I used to have Acid on cd, and it's one of those records where after a very short while I'd look up from whatever I was doing and say, "Damn, this is still on?"

  • Jonny_PaycheckJonny_Paycheck 17,825 Posts
    To someone whose only impression of latin music is hearing shitty bachata being blasted out of your Dominican neighbor's car a record like Acid is pretty mind-blowing.

    that is like saying "compared to Carly Rae Jepsen coming out of my daughter's iphone this Superfly TNT record sounds amazing"

  • discos_almadiscos_alma discos_alma 2,164 Posts
    Jonny_Paycheck said:
    I blame O-Dub

    I was just gonna say. +1 for Reynaldo.

    I've seen the results for the SS 100 votes and only like 2 people voted for Acid (see above).

  • Jonny_PaycheckJonny_Paycheck 17,825 Posts
    MusicaDelAlma said:


    I've seen the results for the SS 100 votes and only like 2 people voted for Acid



    shoulda been number 1 to him!



  • discos_almadiscos_alma discos_alma 2,164 Posts
    ppadilha said:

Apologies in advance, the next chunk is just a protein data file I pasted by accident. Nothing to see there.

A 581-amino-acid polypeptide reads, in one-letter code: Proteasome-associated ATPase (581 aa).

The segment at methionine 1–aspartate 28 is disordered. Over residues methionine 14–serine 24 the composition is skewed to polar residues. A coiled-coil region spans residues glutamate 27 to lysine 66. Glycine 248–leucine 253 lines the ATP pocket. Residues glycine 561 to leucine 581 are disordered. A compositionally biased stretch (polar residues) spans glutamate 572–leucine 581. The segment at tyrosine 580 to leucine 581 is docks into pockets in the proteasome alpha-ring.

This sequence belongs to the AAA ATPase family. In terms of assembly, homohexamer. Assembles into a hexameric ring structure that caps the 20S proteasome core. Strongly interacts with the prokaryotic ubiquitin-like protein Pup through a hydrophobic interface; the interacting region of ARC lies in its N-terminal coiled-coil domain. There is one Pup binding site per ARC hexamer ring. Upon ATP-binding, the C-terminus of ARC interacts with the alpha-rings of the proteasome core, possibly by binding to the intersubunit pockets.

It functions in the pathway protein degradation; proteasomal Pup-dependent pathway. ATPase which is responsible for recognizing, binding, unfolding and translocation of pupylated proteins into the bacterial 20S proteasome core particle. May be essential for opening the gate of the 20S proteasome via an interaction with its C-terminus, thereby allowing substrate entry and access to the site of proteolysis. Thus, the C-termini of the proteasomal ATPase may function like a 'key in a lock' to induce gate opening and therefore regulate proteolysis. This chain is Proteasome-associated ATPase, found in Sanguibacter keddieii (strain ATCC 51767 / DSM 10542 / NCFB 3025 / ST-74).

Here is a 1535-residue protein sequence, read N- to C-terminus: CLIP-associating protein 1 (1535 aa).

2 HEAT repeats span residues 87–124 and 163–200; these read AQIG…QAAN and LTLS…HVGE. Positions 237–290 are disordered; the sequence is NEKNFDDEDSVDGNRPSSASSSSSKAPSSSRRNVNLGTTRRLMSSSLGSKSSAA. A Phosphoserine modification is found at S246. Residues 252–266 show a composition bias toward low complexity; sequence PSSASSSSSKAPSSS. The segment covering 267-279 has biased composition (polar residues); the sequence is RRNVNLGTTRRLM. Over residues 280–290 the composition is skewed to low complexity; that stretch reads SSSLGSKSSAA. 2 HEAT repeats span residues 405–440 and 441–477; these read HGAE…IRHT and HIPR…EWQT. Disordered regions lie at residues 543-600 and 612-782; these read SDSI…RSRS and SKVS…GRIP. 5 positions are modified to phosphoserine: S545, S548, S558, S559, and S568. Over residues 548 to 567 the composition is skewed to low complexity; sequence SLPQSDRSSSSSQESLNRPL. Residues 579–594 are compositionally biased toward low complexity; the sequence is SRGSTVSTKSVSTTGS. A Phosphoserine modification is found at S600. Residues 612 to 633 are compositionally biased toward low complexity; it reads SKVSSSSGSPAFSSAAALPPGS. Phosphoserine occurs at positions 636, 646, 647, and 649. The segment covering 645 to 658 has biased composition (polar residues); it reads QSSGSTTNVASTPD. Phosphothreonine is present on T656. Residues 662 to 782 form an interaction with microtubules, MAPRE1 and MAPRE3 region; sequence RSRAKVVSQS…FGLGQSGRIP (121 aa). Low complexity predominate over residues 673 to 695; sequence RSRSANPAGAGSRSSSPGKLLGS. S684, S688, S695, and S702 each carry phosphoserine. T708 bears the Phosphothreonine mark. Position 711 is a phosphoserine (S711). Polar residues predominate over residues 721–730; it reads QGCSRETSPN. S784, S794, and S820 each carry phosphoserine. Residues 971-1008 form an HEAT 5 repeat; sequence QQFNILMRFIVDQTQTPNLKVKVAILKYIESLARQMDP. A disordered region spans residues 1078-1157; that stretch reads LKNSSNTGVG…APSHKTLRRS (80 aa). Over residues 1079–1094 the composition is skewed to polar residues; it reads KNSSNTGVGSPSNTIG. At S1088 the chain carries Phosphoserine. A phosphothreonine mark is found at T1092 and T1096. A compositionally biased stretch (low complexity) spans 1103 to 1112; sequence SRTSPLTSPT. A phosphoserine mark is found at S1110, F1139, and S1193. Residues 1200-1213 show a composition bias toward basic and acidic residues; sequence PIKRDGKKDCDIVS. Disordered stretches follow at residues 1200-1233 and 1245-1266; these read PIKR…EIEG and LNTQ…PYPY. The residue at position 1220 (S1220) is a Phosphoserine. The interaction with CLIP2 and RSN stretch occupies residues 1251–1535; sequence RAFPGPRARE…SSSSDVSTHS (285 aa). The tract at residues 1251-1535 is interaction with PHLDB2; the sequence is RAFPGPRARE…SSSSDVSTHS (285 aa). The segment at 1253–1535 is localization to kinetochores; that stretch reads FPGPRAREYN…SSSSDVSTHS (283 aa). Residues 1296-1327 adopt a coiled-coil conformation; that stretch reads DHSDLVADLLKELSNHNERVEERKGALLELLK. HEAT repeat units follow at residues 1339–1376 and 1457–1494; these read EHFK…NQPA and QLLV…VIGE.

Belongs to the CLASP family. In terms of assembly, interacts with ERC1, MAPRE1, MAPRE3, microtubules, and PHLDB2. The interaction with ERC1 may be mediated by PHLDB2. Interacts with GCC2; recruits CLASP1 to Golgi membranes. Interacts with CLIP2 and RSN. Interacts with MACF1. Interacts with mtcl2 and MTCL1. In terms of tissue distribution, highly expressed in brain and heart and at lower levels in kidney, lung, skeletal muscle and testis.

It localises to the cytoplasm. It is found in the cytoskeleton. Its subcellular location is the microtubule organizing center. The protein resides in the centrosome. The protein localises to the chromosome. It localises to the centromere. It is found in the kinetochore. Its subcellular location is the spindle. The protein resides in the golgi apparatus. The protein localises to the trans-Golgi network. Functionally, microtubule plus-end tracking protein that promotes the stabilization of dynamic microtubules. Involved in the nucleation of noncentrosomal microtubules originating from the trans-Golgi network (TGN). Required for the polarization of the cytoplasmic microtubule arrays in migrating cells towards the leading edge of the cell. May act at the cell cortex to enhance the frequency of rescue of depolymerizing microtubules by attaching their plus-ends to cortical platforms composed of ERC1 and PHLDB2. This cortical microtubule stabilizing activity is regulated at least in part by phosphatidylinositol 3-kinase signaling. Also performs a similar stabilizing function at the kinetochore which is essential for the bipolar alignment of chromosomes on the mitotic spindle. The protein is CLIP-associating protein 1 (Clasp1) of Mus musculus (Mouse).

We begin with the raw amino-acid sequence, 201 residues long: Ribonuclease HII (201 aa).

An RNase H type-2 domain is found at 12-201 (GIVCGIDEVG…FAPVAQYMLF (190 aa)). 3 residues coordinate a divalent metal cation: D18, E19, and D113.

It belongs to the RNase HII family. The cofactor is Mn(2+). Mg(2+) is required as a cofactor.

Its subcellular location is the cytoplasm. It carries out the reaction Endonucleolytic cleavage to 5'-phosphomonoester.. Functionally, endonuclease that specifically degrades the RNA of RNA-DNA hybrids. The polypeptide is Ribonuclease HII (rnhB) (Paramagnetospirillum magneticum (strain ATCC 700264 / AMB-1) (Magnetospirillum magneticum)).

Jonny_Paycheck said:
    I am not a big fan of the boogaloo sound, shit is wilde cheesy to me. But considering how most of this list are kind of desert-isle, genre-defining records this choice seems pretty uninspired. "My First Groovy Latin Record" territory.

    To me the imagery of the record and what it represents to your average 35 year old "digger" are way more crucial to its placement than the music

    I actually quite enjoy teh boogaloo/latin soul thing, which is part of why I like Acid so much.

    I'm a massive fan of like 10 boogaloo songs, but most boogaloo is pretty cringe-inducing to me. These are definitely filed, though:







    ^ pitched down to -6 or 7 this shit is great.


    ppadilha said: